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Technology / Cloud

Parting the Clouds with a human touch

As Amazon hosts its AWS:reinvent conference in Las Vegas, confidently proclaiming its dominance of the public cloud market, it’s easy to forget that there are areas of the cloud where the company is not even trying to compete.

According to Len Padilla, Vice president of product strategy at NTT Com, Amazon’s self-service model does not provide the human touch that many companies still require.

"It’s all based on interacting through an API and not so much through a human, which is where they see the future of IT. I think the future of IT will go there as well, eventually, so we have all of those kinds of efforts going on as well in NTT.

"But the kind of customer we are working with now isn’t there yet. We have probably a period of five to ten years ahead of us where most large companies are going to have both the old and the new style of IT within them. Really our focus is trying to help customers make all of that stuff work together."

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Padilla says that while Amazon is a competitor for NTT in some ways, this fundamental difference means that the web giant does not have a complete hegemony.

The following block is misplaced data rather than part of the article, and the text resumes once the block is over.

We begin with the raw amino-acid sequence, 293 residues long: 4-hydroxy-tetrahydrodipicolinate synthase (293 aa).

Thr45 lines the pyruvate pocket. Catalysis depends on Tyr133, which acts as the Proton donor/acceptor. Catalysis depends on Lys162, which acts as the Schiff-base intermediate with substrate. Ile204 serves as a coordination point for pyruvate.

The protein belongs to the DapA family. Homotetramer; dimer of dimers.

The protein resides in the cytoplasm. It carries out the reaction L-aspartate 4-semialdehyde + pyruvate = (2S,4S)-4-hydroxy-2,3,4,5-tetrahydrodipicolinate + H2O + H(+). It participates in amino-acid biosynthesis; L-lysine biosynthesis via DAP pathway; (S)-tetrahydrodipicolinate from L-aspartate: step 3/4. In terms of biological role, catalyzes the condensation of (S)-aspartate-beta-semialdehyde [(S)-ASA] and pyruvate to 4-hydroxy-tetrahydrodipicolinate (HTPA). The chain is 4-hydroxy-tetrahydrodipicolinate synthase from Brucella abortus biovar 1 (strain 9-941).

"We see them as an interesting infrastructure alternative; we have a lot of customers who use them for lots of good reasons. The depth of technical services they offer is pretty much unparalleled. If you’re going to build a Greenfield app they are a really good place to go.

"But if you need application management, security consulting, global networks, it’s not that they’re bad; they could probably be good at whatever they tried to do. This is what they choose not to do, and conversely that’s what we choose to do.

"Our approach is working with the customer, trying to understand their business and help them with that complete business transformation.

"The infrastructure that underpins what we’re helping them to do is sometimes going to be ours, sometimes it will be Amazon’s, sometimes it will be Azure, sometimes it will be private on their own premises.

"In a very narrow sense, they are our competition, but in a more general sense they are another different kind of infrastructure for us."
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